March 21, 2019

More GIMP Tricks for Doctoring Images (part 2) - page 2

Many Ways to Make Selections

  • November 11, 2010
  • By Akkana Peck

You have lots of ways to create and modify a selection. But it's hard to tell when it's just right without copying the selection and pasting somewhere else. For real control, you're better off using a Layer Mask.

Start in the Layers dialog (Windows->Dockable dialogs->Layers). Right-click in your active layer -- either over the preview thumbnail or the title -- and choose Add Layer Mask... (Figure 6).

<i>figure 6</i>
figure 6


If you're starting from scratch, just click Add in the dialog that pops up -- the default values are usually fine. But if you already have a selection, you can Initialize Layer Mask to: Selection. Or you can initialize to the channel where you saved your selection.

With the layer mask active, anything that isn't in the layer mask disappears (Figure 7).

<i>figure 7</i>
figure 7

You can see a thumbnail of what the mask in the Layers dialog. Remove the selection after creating the mask, with Select->None -- you don't need a selection once you have a layer mask.

A layer mask works just like the Quickmask -- paint the mask white in places where you want to see your image, black in places where you don't. But a layer mask is "live" -- you can see what you're doing in the real image while you paint. That's especially helpful when you have other layers underneath the layer you're editing (Figure 8).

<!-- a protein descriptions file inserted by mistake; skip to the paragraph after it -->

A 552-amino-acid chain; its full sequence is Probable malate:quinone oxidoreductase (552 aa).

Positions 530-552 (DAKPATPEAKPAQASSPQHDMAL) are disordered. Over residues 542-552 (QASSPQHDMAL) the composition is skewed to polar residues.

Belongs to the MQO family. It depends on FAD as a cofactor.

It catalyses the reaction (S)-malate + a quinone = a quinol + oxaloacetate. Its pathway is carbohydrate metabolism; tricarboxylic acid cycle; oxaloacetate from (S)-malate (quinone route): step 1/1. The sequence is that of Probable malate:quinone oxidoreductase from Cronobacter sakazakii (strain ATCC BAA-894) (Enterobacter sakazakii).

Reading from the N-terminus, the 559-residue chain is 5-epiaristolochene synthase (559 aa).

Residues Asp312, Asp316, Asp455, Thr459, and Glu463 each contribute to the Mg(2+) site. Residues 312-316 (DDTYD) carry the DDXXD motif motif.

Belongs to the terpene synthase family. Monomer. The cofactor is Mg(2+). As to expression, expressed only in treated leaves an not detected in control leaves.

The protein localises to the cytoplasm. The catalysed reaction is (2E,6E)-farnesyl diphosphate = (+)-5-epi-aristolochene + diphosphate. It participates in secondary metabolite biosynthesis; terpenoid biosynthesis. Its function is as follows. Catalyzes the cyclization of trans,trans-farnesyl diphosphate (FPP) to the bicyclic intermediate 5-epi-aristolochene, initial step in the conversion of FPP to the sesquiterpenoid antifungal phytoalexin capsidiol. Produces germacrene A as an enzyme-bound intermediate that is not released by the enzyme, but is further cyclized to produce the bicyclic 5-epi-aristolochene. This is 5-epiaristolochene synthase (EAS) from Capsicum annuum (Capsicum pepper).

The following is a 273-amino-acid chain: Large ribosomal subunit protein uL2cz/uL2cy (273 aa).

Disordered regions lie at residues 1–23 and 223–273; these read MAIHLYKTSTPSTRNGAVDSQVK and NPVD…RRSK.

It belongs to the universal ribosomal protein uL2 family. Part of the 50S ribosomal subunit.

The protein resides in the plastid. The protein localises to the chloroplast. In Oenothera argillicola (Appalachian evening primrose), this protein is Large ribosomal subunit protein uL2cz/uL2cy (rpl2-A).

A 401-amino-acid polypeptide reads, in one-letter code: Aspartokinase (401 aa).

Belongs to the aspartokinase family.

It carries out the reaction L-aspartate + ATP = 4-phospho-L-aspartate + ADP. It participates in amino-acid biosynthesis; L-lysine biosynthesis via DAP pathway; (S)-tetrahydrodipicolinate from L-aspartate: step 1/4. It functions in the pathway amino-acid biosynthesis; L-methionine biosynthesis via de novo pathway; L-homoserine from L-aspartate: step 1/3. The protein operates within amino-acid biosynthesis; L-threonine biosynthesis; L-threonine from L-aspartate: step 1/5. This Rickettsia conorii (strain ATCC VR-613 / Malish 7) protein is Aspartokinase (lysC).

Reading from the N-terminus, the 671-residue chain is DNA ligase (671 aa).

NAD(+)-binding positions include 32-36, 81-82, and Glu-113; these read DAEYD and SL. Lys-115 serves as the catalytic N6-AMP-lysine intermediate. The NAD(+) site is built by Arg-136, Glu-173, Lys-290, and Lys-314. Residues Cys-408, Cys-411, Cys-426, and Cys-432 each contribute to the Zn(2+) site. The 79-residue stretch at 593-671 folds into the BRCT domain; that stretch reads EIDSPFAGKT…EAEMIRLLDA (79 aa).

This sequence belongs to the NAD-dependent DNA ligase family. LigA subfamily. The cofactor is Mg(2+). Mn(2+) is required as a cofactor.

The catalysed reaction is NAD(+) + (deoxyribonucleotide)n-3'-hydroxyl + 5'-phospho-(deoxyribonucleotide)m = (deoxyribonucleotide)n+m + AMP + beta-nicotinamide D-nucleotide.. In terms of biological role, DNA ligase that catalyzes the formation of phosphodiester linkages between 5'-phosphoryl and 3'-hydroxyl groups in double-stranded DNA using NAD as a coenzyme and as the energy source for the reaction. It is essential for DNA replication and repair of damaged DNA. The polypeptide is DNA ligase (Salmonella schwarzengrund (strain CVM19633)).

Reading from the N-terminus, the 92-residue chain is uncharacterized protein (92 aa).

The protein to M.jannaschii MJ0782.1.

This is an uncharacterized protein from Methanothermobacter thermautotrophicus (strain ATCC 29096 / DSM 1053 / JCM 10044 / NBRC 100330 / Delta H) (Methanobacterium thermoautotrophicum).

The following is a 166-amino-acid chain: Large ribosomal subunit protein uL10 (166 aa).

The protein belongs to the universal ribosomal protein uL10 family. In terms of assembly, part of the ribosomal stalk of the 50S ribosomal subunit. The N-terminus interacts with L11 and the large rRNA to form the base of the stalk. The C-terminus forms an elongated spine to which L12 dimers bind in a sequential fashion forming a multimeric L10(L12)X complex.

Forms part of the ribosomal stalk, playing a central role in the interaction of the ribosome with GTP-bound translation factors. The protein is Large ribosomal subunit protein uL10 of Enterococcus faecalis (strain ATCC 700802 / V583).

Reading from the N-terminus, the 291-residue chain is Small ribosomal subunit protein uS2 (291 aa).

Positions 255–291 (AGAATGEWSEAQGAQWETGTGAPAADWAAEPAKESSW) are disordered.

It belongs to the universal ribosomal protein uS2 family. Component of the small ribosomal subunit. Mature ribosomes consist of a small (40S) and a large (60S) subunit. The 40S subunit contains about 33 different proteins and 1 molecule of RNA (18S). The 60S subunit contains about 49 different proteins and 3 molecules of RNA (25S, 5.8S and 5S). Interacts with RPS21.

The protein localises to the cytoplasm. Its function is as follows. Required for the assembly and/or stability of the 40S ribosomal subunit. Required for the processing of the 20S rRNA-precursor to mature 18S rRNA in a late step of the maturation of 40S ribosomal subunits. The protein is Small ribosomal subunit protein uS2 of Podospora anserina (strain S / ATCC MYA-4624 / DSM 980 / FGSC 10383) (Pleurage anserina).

<i>figure 8</i>
figure 8


As long as the mask has a white border in the Layers dialog, as in Figures 7 and 8, when you paint in the image you'll be painting on the mask. You'll see parts of the butterfly photo appear and disappear, rather than seeing what you're painting directly.

When you're finished modifying the mask, click on the thumbnail of the butterfly in the Layers dialog -- or any other layer's thumbnail. You can go back to editing the layer mask at any time by clicking its thumbnail. Right-click to see more options.

Layer masks may seem daunting at first, compared to selections or erasing. But as you work on ever more complicated GIMP images, you'll be amazed how handy they are. Give them a try!

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